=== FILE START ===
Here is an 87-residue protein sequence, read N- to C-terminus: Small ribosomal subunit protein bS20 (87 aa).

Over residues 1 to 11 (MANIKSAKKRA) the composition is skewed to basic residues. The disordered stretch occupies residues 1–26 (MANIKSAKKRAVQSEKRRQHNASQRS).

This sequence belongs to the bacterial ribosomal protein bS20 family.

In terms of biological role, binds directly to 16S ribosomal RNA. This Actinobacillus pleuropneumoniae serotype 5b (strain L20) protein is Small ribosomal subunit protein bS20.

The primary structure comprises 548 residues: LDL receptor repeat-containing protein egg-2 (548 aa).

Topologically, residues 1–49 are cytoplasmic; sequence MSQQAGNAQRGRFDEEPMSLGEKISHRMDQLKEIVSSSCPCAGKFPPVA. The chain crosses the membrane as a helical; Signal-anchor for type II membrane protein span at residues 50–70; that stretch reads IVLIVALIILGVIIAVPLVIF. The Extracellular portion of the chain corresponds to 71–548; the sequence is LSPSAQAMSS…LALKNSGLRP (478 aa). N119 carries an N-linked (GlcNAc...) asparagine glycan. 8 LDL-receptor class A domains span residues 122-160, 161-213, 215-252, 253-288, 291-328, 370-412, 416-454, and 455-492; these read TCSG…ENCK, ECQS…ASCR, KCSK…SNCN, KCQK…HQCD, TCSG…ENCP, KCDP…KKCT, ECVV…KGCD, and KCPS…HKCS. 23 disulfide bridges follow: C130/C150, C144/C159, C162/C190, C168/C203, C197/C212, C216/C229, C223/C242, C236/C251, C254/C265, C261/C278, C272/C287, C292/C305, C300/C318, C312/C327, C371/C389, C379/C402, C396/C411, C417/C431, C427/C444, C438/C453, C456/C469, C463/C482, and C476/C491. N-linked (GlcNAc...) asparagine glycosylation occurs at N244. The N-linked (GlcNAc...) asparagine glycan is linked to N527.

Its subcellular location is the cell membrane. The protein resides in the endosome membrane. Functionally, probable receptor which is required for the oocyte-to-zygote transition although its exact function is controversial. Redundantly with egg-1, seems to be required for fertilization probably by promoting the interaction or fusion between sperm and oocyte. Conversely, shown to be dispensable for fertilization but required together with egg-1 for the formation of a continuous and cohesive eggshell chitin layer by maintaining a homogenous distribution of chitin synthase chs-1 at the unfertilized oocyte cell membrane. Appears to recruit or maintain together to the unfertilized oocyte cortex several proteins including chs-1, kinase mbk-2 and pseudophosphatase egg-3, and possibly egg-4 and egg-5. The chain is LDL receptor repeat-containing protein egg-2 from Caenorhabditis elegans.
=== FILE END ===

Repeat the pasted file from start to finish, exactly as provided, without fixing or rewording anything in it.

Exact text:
Here is an 87-residue protein sequence, read N- to C-terminus: Small ribosomal subunit protein bS20 (87 aa).

Over residues 1 to 11 (MANIKSAKKRA) the composition is skewed to basic residues. The disordered stretch occupies residues 1–26 (MANIKSAKKRAVQSEKRRQHNASQRS).

This sequence belongs to the bacterial ribosomal protein bS20 family.

In terms of biological role, binds directly to 16S ribosomal RNA. This Actinobacillus pleuropneumoniae serotype 5b (strain L20) protein is Small ribosomal subunit protein bS20.

The primary structure comprises 548 residues: LDL receptor repeat-containing protein egg-2 (548 aa).

Topologically, residues 1–49 are cytoplasmic; sequence MSQQAGNAQRGRFDEEPMSLGEKISHRMDQLKEIVSSSCPCAGKFPPVA. The chain crosses the membrane as a helical; Signal-anchor for type II membrane protein span at residues 50–70; that stretch reads IVLIVALIILGVIIAVPLVIF. The Extracellular portion of the chain corresponds to 71–548; the sequence is LSPSAQAMSS…LALKNSGLRP (478 aa). N119 carries an N-linked (GlcNAc...) asparagine glycan. 8 LDL-receptor class A domains span residues 122-160, 161-213, 215-252, 253-288, 291-328, 370-412, 416-454, and 455-492; these read TCSG…ENCK, ECQS…ASCR, KCSK…SNCN, KCQK…HQCD, TCSG…ENCP, KCDP…KKCT, ECVV…KGCD, and KCPS…HKCS. 23 disulfide bridges follow: C130/C150, C144/C159, C162/C190, C168/C203, C197/C212, C216/C229, C223/C242, C236/C251, C254/C265, C261/C278, C272/C287, C292/C305, C300/C318, C312/C327, C371/C389, C379/C402, C396/C411, C417/C431, C427/C444, C438/C453, C456/C469, C463/C482, and C476/C491. N-linked (GlcNAc...) asparagine glycosylation occurs at N244. The N-linked (GlcNAc...) asparagine glycan is linked to N527.

Its subcellular location is the cell membrane. The protein resides in the endosome membrane. Functionally, probable receptor which is required for the oocyte-to-zygote transition although its exact function is controversial. Redundantly with egg-1, seems to be required for fertilization probably by promoting the interaction or fusion between sperm and oocyte. Conversely, shown to be dispensable for fertilization but required together with egg-1 for the formation of a continuous and cohesive eggshell chitin layer by maintaining a homogenous distribution of chitin synthase chs-1 at the unfertilized oocyte cell membrane. Appears to recruit or maintain together to the unfertilized oocyte cortex several proteins including chs-1, kinase mbk-2 and pseudophosphatase egg-3, and possibly egg-4 and egg-5. The chain is LDL receptor repeat-containing protein egg-2 from Caenorhabditis elegans.